When two parents decide to divorce or separate, tensions are often high and it is easy to succumb to bitterness and finger-pointing. But, there are many reasons to resist. Here are three:
1) Fighting with an Ex is Not in the Best Interest of the Children: Kids are already going through a traumatic experience. Their home is being divided, if not moved. Their schedules are being flipped upside down and life as they know it will never be the same. However, children are resilient and can often transition well IF their parents do not expose them to too much conflict. Do your best to work out an acceptable physical custody schedule that works for both parties. Try to work together to make all important decisions on behalf of the children and update the other parent with any relevant information. Accommodate requests for changes to the custody schedule. Don’t allow the children to hear you or your friends and family speak negatively about the other parent. Be kind. And, do all of these things even if the other parent is not doing them. Remember, this is not about winning or getting the other parent back for his or her bad behavior. This is about your kids. You cannot control what the other parent does or says, but you can control your own actions. In the end, your children will be better for it.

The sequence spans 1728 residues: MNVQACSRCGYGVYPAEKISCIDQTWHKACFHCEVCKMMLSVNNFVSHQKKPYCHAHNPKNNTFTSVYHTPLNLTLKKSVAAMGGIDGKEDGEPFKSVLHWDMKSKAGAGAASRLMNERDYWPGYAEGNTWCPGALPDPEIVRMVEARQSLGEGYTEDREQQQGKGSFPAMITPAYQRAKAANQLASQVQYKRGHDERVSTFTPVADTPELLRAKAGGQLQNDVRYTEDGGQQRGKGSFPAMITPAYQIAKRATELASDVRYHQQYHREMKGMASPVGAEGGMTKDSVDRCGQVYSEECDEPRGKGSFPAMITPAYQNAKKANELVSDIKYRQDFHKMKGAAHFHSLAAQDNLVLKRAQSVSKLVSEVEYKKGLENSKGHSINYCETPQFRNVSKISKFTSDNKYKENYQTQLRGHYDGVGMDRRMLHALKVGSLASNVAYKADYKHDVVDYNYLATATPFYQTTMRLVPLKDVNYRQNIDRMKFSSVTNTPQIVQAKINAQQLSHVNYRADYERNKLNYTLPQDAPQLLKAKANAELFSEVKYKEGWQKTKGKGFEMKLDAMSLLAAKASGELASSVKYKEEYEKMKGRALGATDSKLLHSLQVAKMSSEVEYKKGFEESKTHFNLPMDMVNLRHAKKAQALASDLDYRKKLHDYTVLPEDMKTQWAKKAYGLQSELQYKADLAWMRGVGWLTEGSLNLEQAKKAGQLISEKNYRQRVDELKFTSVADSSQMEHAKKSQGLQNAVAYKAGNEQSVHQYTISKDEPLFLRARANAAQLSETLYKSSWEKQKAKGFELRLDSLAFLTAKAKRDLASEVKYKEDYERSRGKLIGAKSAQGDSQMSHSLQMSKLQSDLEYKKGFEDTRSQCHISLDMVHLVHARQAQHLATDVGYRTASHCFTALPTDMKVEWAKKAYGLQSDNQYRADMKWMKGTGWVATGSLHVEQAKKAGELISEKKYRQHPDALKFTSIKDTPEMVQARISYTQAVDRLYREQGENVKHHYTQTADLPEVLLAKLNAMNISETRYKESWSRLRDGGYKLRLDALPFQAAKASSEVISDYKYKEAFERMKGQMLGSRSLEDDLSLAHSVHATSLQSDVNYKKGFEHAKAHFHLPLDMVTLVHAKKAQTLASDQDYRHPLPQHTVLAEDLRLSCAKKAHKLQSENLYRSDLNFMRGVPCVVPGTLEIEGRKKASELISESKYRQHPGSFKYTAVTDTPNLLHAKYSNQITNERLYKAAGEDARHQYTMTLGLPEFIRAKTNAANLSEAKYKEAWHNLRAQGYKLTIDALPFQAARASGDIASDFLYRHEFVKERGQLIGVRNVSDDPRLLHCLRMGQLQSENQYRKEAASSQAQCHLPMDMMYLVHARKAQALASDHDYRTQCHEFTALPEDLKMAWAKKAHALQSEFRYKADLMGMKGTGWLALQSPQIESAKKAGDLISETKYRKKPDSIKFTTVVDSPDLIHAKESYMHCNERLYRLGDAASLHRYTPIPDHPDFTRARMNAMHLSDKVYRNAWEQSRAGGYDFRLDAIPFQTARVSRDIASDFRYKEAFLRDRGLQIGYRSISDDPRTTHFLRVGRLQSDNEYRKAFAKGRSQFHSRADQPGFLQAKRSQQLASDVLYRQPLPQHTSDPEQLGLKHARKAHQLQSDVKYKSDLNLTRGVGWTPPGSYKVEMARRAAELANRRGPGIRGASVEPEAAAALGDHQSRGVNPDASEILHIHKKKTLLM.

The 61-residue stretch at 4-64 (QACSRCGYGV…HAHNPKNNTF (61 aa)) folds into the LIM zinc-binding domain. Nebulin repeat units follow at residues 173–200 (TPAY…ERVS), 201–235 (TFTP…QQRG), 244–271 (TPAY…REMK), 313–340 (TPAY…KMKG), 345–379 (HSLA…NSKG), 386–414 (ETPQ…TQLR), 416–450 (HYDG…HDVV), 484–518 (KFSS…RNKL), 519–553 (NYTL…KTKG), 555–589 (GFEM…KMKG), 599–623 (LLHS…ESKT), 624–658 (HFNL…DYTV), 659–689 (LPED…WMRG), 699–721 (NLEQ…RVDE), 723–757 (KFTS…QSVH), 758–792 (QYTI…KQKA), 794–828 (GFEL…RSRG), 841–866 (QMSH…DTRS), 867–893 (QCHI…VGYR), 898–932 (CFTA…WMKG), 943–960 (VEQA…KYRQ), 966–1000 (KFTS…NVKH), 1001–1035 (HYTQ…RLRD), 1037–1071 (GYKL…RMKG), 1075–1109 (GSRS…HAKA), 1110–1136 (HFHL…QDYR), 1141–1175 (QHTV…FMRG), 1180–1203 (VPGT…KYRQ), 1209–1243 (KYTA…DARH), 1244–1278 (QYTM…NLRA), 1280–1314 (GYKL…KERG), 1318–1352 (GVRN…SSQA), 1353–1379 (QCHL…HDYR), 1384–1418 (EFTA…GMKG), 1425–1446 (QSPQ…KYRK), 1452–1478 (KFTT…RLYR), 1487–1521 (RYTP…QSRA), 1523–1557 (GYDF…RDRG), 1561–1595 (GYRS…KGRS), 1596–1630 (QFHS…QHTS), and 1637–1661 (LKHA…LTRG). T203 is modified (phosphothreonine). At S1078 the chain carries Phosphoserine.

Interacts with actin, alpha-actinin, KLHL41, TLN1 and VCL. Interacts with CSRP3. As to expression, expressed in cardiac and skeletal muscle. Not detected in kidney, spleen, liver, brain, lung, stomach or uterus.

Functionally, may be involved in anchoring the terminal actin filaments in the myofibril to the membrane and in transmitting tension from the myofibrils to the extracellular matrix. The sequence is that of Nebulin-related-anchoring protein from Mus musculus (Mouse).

2) Fighting with an Ex is Not in Your Own Best Interest: You too are going through a traumatic experience. Fighting is only going to make it worse. Try to set aside whatever it was that got you to the place that you decided to separate. Put the past in the past and realize that your are going to have to find a way to work together.
3) Fighting with an Ex Can Hurt You in Court: Courts are well aware of the damage that can be done to children when their parents fight. The level of conflict and ability to cooperate with the other parent is a statutory factor to be considered by judges when making custody decisions in Pennsylvania. Though there are many other factors to be considered, all things being equal, it is not hard to imagine a judge choosing the parent who is doing his or her best to calm tensions and work with the other parent over the parent who is creating conflict and escalating tensions.